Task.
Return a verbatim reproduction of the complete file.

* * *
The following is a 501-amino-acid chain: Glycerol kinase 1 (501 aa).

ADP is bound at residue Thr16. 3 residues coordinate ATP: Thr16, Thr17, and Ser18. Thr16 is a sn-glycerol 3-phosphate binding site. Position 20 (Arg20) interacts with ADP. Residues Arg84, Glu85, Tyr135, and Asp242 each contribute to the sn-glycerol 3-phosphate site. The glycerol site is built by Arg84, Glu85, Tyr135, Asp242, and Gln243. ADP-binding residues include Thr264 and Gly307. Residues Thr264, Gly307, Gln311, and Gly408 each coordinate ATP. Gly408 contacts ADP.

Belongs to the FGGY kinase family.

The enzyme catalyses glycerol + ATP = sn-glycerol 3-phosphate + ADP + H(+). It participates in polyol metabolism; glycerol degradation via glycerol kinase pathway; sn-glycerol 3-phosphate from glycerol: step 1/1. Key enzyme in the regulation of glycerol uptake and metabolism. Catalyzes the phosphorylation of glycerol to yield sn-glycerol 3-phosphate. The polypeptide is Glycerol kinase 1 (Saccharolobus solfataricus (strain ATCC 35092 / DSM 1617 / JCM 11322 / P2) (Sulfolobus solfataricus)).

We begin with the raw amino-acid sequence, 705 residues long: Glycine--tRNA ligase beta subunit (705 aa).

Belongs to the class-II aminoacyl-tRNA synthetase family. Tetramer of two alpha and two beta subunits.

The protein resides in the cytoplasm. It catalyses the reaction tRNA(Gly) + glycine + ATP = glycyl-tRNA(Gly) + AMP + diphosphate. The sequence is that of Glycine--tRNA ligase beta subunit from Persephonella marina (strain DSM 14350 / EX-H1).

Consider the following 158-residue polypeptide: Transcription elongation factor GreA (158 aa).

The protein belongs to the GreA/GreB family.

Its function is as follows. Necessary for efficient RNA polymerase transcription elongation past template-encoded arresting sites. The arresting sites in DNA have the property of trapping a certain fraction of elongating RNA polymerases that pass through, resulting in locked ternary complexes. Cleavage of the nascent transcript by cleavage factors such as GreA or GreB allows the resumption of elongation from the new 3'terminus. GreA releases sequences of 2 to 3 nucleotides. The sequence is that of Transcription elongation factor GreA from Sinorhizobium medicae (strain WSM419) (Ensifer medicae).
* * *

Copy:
The following is a 501-amino-acid chain: Glycerol kinase 1 (501 aa).

ADP is bound at residue Thr16. 3 residues coordinate ATP: Thr16, Thr17, and Ser18. Thr16 is a sn-glycerol 3-phosphate binding site. Position 20 (Arg20) interacts with ADP. Residues Arg84, Glu85, Tyr135, and Asp242 each contribute to the sn-glycerol 3-phosphate site. The glycerol site is built by Arg84, Glu85, Tyr135, Asp242, and Gln243. ADP-binding residues include Thr264 and Gly307. Residues Thr264, Gly307, Gln311, and Gly408 each coordinate ATP. Gly408 contacts ADP.

Belongs to the FGGY kinase family.

The enzyme catalyses glycerol + ATP = sn-glycerol 3-phosphate + ADP + H(+). It participates in polyol metabolism; glycerol degradation via glycerol kinase pathway; sn-glycerol 3-phosphate from glycerol: step 1/1. Key enzyme in the regulation of glycerol uptake and metabolism. Catalyzes the phosphorylation of glycerol to yield sn-glycerol 3-phosphate. The polypeptide is Glycerol kinase 1 (Saccharolobus solfataricus (strain ATCC 35092 / DSM 1617 / JCM 11322 / P2) (Sulfolobus solfataricus)).

We begin with the raw amino-acid sequence, 705 residues long: Glycine--tRNA ligase beta subunit (705 aa).

Belongs to the class-II aminoacyl-tRNA synthetase family. Tetramer of two alpha and two beta subunits.

The protein resides in the cytoplasm. It catalyses the reaction tRNA(Gly) + glycine + ATP = glycyl-tRNA(Gly) + AMP + diphosphate. The sequence is that of Glycine--tRNA ligase beta subunit from Persephonella marina (strain DSM 14350 / EX-H1).

Consider the following 158-residue polypeptide: Transcription elongation factor GreA (158 aa).

The protein belongs to the GreA/GreB family.

Its function is as follows. Necessary for efficient RNA polymerase transcription elongation past template-encoded arresting sites. The arresting sites in DNA have the property of trapping a certain fraction of elongating RNA polymerases that pass through, resulting in locked ternary complexes. Cleavage of the nascent transcript by cleavage factors such as GreA or GreB allows the resumption of elongation from the new 3'terminus. GreA releases sequences of 2 to 3 nucleotides. The sequence is that of Transcription elongation factor GreA from Sinorhizobium medicae (strain WSM419) (Ensifer medicae).